"The World Health Organization is reporting that the currently mortality rate of this virus is roughly seventy five percent," he cleared his throat and gave an almost imperceptible glance to his co-anchor, "However, they are reporting that a small portion of the population is immune to the disease." He gave a falsely cheerful smile to the camera then moved on. "In other news, there are wide spread reports of rioting in larger cities such like New York, Atlanta, and Los Angeles as people fight to gather what medicines they can. Local morgues and crematoriums are working non-stop to deal with the overflow as-"
Dr. Gray clicked his remote and turned off the television. "I think that's enough news for one night. Come; let's go over your studies from today."
"No, missy. Just because the world is falling apart doesn't mean you can skip your studies."
"But Papa, the other children in the neighborhood didn't have to go to school today. Can't I have a day off as well?"
"Pah! The other children aren't homeschooled and aren't geniuses. Now, tell me what you learned about thermodynamics today." Kayla sighed but listed off what she had read.
The next few days showed little change other than the death rate rising exponentially. Kayla continued her studies while her father continued working in his office while more of their neighbors were carted away in ambulanced. Kayla was aware that he was on a brief sabbatical from West Virginia University, where he was their premier mining engineer, but other than his knowledge helped her own studies she rarely questioned his work. It wasn't a question of secrecy, merely privacy. Her father allowed her more latitude than the average fourteen year old girl and she respected his personal space as well.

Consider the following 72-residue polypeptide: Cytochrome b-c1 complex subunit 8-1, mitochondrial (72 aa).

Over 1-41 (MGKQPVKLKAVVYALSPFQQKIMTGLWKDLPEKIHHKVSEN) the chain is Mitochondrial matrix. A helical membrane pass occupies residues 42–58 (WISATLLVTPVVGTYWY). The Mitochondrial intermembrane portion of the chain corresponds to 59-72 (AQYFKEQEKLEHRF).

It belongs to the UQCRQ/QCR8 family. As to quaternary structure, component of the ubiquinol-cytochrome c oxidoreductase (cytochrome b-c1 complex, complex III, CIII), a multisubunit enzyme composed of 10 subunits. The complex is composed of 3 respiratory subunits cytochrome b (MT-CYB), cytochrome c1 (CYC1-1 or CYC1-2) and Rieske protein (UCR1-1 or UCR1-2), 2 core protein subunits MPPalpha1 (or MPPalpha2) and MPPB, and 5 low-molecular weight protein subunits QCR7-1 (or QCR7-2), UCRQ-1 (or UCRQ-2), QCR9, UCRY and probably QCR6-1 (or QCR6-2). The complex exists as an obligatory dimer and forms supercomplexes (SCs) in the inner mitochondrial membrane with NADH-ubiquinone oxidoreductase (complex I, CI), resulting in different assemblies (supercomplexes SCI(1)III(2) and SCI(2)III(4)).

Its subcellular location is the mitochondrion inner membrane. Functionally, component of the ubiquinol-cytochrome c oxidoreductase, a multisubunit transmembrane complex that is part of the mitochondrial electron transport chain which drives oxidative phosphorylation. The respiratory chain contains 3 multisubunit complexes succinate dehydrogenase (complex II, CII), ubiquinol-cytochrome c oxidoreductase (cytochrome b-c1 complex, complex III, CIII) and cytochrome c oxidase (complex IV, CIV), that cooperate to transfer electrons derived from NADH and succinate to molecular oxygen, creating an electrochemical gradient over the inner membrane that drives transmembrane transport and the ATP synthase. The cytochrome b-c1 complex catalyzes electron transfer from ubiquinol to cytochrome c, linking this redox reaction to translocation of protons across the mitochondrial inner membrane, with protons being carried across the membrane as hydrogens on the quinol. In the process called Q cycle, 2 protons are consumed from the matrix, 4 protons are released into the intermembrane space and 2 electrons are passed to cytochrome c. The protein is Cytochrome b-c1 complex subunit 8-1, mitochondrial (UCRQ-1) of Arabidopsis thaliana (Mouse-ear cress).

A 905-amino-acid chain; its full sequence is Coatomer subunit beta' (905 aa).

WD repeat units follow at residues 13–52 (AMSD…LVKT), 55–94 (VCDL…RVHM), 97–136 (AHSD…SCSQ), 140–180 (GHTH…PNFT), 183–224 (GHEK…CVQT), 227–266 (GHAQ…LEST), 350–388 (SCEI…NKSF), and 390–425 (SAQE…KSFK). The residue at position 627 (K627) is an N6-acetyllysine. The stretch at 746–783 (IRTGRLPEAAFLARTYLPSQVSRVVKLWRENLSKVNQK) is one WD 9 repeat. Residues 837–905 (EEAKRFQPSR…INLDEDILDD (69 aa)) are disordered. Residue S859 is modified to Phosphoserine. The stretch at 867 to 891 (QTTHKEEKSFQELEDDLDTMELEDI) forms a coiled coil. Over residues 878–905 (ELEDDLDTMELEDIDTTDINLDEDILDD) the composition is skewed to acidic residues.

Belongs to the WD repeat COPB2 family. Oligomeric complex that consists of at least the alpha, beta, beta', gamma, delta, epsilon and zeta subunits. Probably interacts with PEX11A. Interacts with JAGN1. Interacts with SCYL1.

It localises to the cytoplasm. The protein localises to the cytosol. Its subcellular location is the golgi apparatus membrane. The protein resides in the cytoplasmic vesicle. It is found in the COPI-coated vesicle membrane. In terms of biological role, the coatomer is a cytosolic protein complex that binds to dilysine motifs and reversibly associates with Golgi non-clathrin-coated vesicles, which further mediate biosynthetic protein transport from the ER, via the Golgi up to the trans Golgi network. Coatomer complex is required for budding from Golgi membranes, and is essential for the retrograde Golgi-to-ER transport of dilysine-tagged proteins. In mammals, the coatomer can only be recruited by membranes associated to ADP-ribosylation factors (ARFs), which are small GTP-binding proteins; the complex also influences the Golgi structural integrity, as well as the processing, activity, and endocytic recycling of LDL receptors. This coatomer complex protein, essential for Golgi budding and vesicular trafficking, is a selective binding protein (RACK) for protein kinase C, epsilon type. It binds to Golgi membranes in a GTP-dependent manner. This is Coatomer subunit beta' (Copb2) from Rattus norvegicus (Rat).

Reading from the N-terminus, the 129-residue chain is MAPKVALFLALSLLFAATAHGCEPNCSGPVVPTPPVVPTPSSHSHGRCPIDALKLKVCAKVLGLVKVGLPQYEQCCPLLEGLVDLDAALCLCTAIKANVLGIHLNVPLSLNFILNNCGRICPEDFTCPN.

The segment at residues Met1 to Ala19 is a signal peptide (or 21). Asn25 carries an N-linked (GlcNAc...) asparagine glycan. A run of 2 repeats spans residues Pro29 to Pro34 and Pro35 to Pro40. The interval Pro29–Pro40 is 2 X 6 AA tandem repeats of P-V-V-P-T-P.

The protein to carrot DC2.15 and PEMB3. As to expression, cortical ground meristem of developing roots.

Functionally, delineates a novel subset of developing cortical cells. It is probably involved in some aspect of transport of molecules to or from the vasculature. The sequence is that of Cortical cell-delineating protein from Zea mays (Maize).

She knew that he was working hard with her to get to her ready to go to WVU in the fall. Kayla would be one of their youngest students but having her father as a professor and on campus daily eased the minds of many of the staff who thought she was too young for the college experience.
"Now, acushla give me the pros and cons of open pit mining versus longwall mining," Dr. Gray asked her over their dinner. The meal was the last of their fresh meat; tomorrow they would either have to start dipping into the deep freeze for the rewards of the last year's deer season or brave the local supermarket if it was still open.
"Open pit mining is above ground and requires large amounts of soil to be moved while longwall can pull the coal out in one long slice but requires supports," she said with a sigh. "Papa, you've already said I'm smart than the average freshman, why do you push so hard?"
"Because my darling, you are a genius, your test scores say so. I will not allow you to be a second rate student simply because you are young. Now, eat your veggies, they're the last we have. We're going to the supermarket tomorrow."
Kayla rolled her eyes and sighed deeply again but did as she was told. "Why not just eat the meat from the freezer and canned green beans?" She loathed the grocery store on normal days and could only imagine who awful it might be now.
"Because, you are a growing girl and I insist that you have the best food available."
"You always insist I have the best!" She said with a laugh. His instance on the subject was a long running joke between the two of them.
"And don't you forget it! I would also like to complete our survival kit. There are a few things we can add."
"Yes, acushla. I've been quietly stocking things for a few years, in case of something like this coming up."
"Oh? What's in it?" Her girlish curiosity got the better of her.
"This and that," he shrugged. "I'll show you tomorrow after your studies, before I leave for the store, so you can be acquainted with it." He glanced at his watch, "Ack, the news!"